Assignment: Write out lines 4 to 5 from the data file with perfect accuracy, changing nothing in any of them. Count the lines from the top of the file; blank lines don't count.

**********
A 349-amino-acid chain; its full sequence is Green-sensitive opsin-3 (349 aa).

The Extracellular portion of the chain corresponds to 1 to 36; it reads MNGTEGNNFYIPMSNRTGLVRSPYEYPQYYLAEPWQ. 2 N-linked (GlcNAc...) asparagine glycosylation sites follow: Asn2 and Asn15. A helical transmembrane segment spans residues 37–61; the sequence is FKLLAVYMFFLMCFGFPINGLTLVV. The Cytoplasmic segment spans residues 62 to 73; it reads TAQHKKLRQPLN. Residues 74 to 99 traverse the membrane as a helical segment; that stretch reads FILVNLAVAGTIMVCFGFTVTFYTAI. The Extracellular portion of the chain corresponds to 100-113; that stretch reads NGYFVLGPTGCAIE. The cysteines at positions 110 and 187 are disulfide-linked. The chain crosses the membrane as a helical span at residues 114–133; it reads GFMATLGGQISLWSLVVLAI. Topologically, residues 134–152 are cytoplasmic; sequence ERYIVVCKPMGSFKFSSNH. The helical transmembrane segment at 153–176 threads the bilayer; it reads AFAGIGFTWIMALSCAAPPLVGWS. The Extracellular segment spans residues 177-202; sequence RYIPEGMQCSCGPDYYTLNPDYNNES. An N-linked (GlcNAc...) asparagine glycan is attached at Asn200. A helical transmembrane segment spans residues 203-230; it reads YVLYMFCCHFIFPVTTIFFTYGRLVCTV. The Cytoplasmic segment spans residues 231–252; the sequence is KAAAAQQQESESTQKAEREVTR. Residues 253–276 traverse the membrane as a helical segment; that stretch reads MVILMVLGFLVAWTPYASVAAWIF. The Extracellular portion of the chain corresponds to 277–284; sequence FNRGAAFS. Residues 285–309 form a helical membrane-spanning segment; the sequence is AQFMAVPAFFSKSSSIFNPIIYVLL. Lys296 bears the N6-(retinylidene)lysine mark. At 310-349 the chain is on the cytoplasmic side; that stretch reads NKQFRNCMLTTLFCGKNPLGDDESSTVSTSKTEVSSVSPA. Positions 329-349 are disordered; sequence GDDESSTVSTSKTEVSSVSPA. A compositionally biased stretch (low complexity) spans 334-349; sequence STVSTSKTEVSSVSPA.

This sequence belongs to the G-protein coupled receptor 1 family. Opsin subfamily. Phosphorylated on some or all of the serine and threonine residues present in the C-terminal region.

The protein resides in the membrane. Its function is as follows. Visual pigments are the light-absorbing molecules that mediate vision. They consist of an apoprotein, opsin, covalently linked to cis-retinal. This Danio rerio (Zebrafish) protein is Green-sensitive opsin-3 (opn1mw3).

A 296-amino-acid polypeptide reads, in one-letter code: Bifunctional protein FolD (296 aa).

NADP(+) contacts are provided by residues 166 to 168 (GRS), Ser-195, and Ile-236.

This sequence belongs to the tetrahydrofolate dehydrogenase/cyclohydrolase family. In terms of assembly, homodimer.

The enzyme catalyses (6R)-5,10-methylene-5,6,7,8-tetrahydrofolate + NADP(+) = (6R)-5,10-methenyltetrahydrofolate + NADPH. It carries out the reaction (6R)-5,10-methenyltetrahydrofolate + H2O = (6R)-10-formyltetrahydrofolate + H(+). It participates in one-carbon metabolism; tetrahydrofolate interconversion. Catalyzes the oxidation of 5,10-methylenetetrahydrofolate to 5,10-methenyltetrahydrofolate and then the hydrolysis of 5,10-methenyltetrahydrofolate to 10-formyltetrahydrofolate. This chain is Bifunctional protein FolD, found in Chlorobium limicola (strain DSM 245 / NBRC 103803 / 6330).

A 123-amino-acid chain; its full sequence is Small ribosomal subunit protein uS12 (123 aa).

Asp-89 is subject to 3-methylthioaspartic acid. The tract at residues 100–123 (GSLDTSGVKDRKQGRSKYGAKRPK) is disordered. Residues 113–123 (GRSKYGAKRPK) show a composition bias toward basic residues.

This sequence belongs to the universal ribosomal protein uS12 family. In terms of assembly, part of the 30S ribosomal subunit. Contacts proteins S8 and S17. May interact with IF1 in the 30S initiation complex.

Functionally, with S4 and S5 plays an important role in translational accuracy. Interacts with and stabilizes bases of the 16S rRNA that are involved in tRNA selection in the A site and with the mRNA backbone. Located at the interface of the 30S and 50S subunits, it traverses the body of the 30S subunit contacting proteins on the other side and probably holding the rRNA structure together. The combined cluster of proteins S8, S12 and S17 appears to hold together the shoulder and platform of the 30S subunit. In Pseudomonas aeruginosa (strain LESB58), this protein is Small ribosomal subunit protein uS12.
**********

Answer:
The protein resides in the membrane. Its function is as follows. Visual pigments are the light-absorbing molecules that mediate vision. They consist of an apoprotein, opsin, covalently linked to cis-retinal. This Danio rerio (Zebrafish) protein is Green-sensitive opsin-3 (opn1mw3).

A 296-amino-acid polypeptide reads, in one-letter code: Bifunctional protein FolD (296 aa).